private ip addresses from ISP
r.hyunseog at ieee.org
Tue May 23 06:49:26 UTC 2006
In reality, from what I see, most large ISP doesn't care about RFC1918.
I've been dealing with this issue for a while.
Not all of them, because I didn't deal with all of them.
But some of them has strange policy for ACL, because it has large impact
on router platform CPU utilization.
Strictly some ISP doesn't allow to put ACL for more than 24 hours
including RFC1918 ip address space originated traffic.
So I'm doing it from our core router to block those traffic, and fun to
watch the counters increasing so rapidly. ^.^
For an example,
hryu at chc-core-r1> show firewall filter XXX-in
XXX-in-default 430738360735883 743436641099
XXX-in-rfc1918-10 12742937908 41900221
XXX-in-loopback 785367140 2678266
XXX-in-dhcp-default 36982506 413978
XXX-in-rfc1918-172-16 1240646548 13026411
XXX-in-test-net 44318 621
XXX-in-rfc1918-192-168 1806857741 17309861
XXX-in-reserved-e-class 0 0
XXX-in-microsoft 305199975828 5751955784
I'm wondering whether this is really about router platform issue, and
they want their customer including smaller ISPs to bill more because of
these junk traffic.
Andrew Kirch wrote:
>> -----Original Message-----
>> From: owner-nanog at merit.edu [mailto:owner-nanog at merit.edu] On Behalf
>> David Schwartz
>> Sent: Wednesday, May 17, 2006 1:37 PM
>> To: nanog at nanog.org
>> Subject: RE: private ip addresses from ISP
>>> Our router is running BGP and connecting to our
>>> upstream provider with /30 network. Our log reveals
>>> that there are private IP addresses reaching our
>>> router's interface that is facing our upstream ISP.
>>> How could this be possible? Should upstream ISP be
>>> blocking private IP address according to standard
>>> configuration? Could the packet be stripped and IP be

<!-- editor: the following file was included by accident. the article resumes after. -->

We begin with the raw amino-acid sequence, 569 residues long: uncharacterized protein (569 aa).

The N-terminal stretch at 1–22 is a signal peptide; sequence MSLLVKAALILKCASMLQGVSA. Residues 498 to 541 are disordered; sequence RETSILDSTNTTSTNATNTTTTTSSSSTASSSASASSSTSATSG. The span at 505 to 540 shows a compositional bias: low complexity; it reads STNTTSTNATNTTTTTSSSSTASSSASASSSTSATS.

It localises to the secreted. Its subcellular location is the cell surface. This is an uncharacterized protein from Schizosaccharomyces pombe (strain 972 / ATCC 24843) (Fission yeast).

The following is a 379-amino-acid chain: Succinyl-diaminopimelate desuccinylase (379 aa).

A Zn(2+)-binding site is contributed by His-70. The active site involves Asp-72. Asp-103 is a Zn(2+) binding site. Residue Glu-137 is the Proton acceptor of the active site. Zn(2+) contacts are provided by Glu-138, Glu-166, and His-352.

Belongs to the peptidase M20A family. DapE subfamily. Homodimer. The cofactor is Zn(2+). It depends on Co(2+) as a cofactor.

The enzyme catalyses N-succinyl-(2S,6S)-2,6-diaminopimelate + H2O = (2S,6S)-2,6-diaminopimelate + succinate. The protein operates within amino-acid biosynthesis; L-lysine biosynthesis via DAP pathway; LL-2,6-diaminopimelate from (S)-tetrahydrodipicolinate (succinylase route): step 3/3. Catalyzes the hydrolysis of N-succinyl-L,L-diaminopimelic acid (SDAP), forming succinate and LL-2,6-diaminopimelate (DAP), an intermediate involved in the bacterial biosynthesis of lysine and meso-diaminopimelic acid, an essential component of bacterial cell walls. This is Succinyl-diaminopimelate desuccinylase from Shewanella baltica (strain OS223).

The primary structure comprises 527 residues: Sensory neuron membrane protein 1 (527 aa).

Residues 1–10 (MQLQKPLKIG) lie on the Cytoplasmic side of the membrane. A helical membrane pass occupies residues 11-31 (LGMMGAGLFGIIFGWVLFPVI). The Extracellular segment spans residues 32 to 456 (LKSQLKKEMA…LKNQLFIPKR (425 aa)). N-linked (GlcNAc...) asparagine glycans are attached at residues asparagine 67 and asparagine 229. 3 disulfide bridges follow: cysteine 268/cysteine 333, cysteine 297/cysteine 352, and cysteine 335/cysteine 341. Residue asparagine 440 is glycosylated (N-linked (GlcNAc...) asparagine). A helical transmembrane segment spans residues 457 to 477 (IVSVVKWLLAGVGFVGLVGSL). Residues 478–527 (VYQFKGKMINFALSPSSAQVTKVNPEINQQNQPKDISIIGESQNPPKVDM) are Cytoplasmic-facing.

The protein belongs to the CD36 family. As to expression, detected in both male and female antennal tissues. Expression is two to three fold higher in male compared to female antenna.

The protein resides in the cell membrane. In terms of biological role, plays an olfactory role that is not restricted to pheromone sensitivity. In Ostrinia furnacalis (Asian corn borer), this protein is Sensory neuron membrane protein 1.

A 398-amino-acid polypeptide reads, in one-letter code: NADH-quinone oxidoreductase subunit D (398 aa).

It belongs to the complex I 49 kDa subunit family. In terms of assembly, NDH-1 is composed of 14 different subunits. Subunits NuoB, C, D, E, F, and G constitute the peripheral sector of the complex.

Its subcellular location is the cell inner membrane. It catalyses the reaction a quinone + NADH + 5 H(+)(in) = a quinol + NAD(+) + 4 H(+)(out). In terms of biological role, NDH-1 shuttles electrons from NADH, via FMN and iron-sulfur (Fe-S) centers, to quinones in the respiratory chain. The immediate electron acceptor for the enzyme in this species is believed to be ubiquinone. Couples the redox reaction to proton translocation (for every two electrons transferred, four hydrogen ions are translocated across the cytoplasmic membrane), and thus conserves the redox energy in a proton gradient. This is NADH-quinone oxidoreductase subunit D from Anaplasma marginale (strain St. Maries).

>>> converted somehow during the transition? It happens in
>>> many Tier-1 ISP though !
>>> Thank you for your information
>> Do you mean:
>> 1) You are seeing BGP routes for addresses inside private space?
>> 2) You are seeing packets with destination IPs inside private
>> arriving at your interface from your ISP?
>> 3) You are seeing packets with source IPs inside private space
>> arriving at
>> your interface from your ISP?
>> If 1, feel free to filter them. You ISP probably uses them
>> internally and
>> is leaking them to you. Feel free to complain if you want.
>> If 2, make sure you aren't advertising routes into RFC1918 space
>> ISP. If not, you should definitely ask them what's up.
>> If 3, that's normal. These are packets your ISP received that
>> to you and the ISP is leaving to you the decision of whether to accept
>> or not. Feel free to filter them out if you wish. (It won't break
>> that's not already broken.)
> Sorry to dig this up from last week but I have to strongly disagree with
> point #3.
>>From RFC 1918
> Because private addresses have no global meaning, routing information
> about private networks shall not be propagated on inter-enterprise
> links, and packets with private source or destination addresses
> should not be forwarded across such links. Routers in networks not
> using private address space, especially those of Internet service
> providers, are expected to be configured to reject (filter out)
> routing information about private networks.
> The ISP shouldn't be "leaving" anything to the end-user, these packets
> should be dropped as a matter of course, along with any routing
> advertisements for RFC 1918 space(From #1). ISP's who leak 1918 space
> into my network piss me off, and get irate phone calls for their
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